AI in cybersecurity: We are all excited about AI, it will enable security teams to find great efficiencies and focus on actual incidents. We need more business leaders to think about how they are using AI business systems and what they mean to protecting the organization from it turning against or unauthorized sharing.

Enhanced focus on work from home and mobile device security: Most of us are on the move, our business operations are blending with personal devices and home routers, this exposes your company to uncontrollable risks. Find solutions that can help you control these risks, ask if you don’t know.


Q: What is the leadership playbook you are writing for yourself in real time?

Greg: I host a live show every Friday, called The Connected Mindset, where I talk with executives, authors, and community leaders about what it means to be more conscious about how connected we are. We need to collectively elevate our consciousness around technology and how to protect ourselves against its downsides. I am currently focusing on scaling my business and growing our team to multiply our impact.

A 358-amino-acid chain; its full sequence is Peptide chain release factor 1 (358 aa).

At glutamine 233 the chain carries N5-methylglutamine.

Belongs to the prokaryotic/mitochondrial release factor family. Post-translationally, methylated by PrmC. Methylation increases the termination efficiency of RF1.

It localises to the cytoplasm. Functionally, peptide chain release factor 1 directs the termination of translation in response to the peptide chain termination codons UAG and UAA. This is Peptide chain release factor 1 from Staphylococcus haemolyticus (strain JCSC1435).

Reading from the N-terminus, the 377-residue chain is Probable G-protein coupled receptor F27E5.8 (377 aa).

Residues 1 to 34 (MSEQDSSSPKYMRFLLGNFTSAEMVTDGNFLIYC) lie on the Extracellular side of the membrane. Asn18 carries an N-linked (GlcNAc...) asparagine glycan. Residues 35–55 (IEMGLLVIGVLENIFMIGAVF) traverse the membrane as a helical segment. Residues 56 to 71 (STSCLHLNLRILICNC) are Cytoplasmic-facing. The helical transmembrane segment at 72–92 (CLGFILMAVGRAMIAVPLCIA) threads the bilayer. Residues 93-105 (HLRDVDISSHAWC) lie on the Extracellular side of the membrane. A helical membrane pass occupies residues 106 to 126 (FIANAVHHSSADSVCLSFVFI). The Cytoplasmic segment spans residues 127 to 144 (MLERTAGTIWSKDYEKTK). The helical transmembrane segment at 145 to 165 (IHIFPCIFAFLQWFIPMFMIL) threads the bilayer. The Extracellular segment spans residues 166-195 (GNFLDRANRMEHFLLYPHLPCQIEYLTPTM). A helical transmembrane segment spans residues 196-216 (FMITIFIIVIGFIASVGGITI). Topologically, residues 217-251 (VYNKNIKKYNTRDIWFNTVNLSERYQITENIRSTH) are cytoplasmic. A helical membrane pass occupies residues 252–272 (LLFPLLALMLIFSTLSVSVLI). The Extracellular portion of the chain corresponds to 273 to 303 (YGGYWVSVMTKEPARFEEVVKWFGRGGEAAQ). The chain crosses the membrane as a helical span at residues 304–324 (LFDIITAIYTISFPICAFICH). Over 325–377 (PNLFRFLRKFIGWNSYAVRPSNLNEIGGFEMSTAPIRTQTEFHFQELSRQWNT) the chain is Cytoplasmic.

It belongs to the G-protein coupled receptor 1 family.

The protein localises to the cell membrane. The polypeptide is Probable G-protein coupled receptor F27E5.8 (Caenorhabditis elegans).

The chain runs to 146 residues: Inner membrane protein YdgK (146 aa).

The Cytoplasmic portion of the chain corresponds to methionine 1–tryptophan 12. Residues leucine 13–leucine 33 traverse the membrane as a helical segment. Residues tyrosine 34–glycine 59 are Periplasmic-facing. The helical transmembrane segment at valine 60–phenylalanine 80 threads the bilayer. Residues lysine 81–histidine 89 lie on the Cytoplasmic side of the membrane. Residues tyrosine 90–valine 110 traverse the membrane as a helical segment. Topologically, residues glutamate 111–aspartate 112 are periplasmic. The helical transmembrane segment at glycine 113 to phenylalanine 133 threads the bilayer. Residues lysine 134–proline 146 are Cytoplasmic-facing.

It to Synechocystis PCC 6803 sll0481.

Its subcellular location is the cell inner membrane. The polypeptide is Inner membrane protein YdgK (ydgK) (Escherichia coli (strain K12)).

We are on a mission to help businesses standardize security and translate the complexities of a more technical topic. Everyone must understand this topic to preserve a healthy business environment going forward.

Q: How do you apply the lessons of resilience in your own life?

Greg: As a former professional athlete and now a CEO of a growing cybersecurity company, Resilience is always top of mind. It is a muscle, mental and physical, that I train each day. I rely on a mix of preparation, adaptability, and rapid recovery to stay resilient. These qualities form the cornerstone of both a strong cybersecurity posture and a successful life.